It’s all too easy to discard our feelings: “I’m overreacting”, “I’m too busy to be upset about that”, “I shouldn’t be mad at him; it’s my problem.” To name just a few.
But we ignore our feelings at our own peril.
Often, people come to believe that their feelings exist to be managed. Therapists can be equally guilty of sending that message. We offer “tools” and “strategies” and “resources” of how to deal with those pesky emotions.
I’ve written treatment plans myself that use the phrase “learn to cope with feelings”, as if they’re merely something to be borne. Ride out the feeling, and get back to a productive life.
But if we treat strong emotions as what gets in the way of life, instead of a valuable part of life itself, we could be destined to repeat the same mistakes. We could miss an opportunity to improve ourselves, or even just to know ourselves better.
For example–Let’s say you are having a strong, maybe even an overwhelming, fear. It seems irrational. Too strong, really, given what triggered it.
One way to respond is to use tools to manage the feeling. It can be contained with reassuring self-talk, or breathing exercises.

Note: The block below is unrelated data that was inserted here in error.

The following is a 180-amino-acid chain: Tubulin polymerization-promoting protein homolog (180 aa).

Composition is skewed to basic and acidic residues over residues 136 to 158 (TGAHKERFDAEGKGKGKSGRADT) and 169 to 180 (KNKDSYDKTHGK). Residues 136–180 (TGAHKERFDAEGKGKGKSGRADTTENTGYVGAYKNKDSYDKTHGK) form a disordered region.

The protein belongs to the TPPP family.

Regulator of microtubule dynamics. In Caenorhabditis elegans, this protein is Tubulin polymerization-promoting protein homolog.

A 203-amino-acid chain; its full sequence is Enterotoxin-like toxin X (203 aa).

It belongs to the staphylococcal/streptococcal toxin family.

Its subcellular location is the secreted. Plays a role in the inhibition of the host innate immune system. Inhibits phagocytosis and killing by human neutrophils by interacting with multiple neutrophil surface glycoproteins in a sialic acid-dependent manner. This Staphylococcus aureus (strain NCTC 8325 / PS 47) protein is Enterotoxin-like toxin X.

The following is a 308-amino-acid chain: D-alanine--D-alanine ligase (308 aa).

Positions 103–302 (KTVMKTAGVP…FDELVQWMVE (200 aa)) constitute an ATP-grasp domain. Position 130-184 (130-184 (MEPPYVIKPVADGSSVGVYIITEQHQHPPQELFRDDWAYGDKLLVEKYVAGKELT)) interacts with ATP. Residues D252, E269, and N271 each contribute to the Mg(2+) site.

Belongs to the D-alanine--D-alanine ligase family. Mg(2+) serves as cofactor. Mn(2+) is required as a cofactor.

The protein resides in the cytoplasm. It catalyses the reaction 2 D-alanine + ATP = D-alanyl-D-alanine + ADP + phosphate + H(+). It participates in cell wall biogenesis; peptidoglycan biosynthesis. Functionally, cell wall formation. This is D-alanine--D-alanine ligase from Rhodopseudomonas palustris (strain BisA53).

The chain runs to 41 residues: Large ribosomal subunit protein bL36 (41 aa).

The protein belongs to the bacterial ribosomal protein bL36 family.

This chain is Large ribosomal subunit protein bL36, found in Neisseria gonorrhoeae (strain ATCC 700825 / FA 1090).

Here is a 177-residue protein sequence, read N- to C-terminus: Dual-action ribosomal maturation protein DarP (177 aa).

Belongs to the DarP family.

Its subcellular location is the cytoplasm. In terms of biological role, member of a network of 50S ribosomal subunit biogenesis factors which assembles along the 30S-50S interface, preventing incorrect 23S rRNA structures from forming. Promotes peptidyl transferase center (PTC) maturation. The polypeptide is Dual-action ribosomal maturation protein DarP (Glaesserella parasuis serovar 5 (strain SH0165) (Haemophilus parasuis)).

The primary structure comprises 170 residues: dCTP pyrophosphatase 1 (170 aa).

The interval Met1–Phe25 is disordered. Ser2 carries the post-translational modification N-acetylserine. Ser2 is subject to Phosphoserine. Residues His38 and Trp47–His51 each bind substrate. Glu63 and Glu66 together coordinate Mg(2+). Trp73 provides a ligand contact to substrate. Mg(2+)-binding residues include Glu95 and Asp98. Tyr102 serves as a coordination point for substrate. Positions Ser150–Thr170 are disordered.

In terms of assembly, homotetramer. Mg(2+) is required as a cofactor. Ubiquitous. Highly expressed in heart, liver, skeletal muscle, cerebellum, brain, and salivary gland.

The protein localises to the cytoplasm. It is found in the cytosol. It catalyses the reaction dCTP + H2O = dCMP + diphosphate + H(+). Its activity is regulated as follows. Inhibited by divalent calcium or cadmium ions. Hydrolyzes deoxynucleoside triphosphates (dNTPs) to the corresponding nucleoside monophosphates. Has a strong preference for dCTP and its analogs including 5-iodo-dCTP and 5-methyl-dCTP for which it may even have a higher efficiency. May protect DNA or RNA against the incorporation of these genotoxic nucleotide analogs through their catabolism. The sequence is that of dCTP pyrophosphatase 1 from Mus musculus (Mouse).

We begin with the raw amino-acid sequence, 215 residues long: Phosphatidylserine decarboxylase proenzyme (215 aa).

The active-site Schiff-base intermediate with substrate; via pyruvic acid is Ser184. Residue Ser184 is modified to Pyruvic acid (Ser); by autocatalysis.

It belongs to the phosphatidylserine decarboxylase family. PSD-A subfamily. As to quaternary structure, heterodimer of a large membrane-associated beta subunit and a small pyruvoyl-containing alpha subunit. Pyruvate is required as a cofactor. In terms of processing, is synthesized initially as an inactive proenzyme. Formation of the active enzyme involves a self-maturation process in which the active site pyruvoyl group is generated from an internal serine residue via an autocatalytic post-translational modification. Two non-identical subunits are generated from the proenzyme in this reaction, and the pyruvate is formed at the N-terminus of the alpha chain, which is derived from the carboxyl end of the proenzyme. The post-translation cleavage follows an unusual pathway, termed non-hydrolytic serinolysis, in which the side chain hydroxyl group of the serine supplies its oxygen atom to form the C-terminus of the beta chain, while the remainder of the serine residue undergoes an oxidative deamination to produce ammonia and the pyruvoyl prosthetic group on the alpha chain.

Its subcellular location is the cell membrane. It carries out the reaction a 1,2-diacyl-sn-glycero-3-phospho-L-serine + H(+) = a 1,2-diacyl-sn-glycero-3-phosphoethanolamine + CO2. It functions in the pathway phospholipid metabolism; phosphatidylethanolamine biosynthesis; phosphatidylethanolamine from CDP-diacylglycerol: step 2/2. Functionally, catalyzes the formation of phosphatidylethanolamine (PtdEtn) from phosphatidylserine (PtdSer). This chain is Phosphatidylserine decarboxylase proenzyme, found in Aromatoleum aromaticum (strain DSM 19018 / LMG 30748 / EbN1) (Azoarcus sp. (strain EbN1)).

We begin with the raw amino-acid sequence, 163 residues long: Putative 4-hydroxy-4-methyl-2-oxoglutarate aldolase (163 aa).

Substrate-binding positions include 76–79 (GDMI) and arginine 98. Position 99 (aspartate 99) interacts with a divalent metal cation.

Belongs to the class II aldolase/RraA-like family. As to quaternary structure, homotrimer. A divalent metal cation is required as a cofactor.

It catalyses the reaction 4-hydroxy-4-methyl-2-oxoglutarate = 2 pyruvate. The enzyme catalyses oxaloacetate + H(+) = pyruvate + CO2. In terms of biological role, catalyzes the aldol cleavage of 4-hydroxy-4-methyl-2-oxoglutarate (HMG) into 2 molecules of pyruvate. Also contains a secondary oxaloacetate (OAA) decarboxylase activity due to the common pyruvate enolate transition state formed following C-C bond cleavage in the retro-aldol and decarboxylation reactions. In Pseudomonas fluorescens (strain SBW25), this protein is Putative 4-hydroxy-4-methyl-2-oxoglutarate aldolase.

But maybe it was actually trying to tell us something important about who we are and what we value. We reacted strongly to something that might on the surface seem relatively minor, because it connected to some deeply held belief, or a threatened loss, or a memory.
It could connect to all sorts of things, and if we simply cope rather than unpack the potential meanings, we miss out on information about ourselves. We lose the chance to learn and grow.
(A caveat: If you are routinely experiencing overwhelming emotions that interfere with your ability to function, that might be a sign you need further help. Dialectical behavior therapy is a great treatment, and PsychCentral has a great blog about it.)
Otherwise, it could be useful to think of strong emotion as an arrow pointing to what’s most vital for you. You can choose to follow and see where it leads.
Fearful man photo available from Shutterstock
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From Psych Central's website:
Jealous of Your Spouse? | Bonding Time (May 4, 2013)
Last reviewed: 6 Mar 2013